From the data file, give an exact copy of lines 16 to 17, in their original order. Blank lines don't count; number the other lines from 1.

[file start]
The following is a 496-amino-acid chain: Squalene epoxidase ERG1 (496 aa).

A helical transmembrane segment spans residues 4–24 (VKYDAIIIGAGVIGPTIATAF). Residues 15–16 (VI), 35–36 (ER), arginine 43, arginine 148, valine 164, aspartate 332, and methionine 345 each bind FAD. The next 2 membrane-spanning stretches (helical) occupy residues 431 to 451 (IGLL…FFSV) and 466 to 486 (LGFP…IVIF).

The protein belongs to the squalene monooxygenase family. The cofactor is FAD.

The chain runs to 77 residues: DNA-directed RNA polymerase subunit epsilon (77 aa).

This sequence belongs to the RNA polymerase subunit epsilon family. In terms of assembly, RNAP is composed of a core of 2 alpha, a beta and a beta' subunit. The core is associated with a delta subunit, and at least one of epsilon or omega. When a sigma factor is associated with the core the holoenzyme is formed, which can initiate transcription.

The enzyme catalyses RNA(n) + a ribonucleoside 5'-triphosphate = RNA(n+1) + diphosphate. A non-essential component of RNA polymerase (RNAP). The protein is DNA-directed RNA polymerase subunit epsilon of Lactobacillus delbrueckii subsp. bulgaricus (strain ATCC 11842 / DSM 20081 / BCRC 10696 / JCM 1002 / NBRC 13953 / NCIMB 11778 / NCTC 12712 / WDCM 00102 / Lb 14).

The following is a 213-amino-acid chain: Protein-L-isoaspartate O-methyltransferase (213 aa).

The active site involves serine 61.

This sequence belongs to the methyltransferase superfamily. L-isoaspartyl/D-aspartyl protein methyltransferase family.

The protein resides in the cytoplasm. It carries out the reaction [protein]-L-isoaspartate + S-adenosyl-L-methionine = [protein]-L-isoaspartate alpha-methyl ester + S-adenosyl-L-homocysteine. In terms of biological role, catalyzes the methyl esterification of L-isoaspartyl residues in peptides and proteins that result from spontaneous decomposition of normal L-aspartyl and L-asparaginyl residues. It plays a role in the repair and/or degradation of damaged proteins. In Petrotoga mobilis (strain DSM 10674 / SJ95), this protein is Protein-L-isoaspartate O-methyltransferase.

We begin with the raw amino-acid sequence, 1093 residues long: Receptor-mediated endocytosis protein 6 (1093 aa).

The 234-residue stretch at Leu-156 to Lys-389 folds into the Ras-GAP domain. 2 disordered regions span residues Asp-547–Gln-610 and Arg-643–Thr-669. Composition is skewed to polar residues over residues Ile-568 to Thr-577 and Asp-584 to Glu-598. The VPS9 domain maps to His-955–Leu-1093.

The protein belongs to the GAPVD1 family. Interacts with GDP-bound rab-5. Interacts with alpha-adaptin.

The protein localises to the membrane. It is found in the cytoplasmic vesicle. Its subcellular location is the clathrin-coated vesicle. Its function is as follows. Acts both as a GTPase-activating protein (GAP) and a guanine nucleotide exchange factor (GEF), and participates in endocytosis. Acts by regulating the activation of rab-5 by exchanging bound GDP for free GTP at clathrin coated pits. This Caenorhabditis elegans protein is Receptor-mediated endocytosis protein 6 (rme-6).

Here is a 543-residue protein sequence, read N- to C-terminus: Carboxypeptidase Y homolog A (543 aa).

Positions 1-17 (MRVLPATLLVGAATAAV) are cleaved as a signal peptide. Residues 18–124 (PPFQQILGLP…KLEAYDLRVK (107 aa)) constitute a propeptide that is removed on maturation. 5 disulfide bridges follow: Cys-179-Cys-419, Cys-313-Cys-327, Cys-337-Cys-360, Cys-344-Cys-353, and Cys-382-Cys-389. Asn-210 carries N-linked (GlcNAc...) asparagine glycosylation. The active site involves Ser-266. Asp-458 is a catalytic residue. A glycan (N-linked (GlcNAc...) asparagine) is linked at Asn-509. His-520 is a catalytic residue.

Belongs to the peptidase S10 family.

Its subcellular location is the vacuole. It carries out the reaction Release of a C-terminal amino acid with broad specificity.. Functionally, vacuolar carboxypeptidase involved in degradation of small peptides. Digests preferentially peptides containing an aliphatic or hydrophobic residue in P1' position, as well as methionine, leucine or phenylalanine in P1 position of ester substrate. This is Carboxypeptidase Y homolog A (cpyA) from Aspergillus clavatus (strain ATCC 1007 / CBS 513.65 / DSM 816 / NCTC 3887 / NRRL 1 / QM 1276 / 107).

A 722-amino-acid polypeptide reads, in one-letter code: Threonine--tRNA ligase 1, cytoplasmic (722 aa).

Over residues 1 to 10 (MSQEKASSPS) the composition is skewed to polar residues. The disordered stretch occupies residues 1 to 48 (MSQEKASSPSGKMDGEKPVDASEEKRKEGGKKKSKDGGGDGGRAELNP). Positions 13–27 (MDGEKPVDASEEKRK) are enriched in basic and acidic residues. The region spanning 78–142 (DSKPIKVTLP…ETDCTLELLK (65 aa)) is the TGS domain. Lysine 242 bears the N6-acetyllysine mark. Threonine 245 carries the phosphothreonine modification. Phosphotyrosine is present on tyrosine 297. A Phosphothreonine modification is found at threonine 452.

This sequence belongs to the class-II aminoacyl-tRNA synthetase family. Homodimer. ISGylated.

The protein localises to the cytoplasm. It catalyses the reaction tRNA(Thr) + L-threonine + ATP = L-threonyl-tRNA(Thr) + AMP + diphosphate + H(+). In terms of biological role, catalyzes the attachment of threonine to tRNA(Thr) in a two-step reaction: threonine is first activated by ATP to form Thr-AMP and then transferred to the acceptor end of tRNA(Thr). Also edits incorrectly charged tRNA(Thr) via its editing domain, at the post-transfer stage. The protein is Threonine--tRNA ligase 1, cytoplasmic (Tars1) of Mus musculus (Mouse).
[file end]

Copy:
Positions 1-17 (MRVLPATLLVGAATAAV) are cleaved as a signal peptide. Residues 18–124 (PPFQQILGLP…KLEAYDLRVK (107 aa)) constitute a propeptide that is removed on maturation. 5 disulfide bridges follow: Cys-179-Cys-419, Cys-313-Cys-327, Cys-337-Cys-360, Cys-344-Cys-353, and Cys-382-Cys-389. Asn-210 carries N-linked (GlcNAc...) asparagine glycosylation. The active site involves Ser-266. Asp-458 is a catalytic residue. A glycan (N-linked (GlcNAc...) asparagine) is linked at Asn-509. His-520 is a catalytic residue.

Belongs to the peptidase S10 family.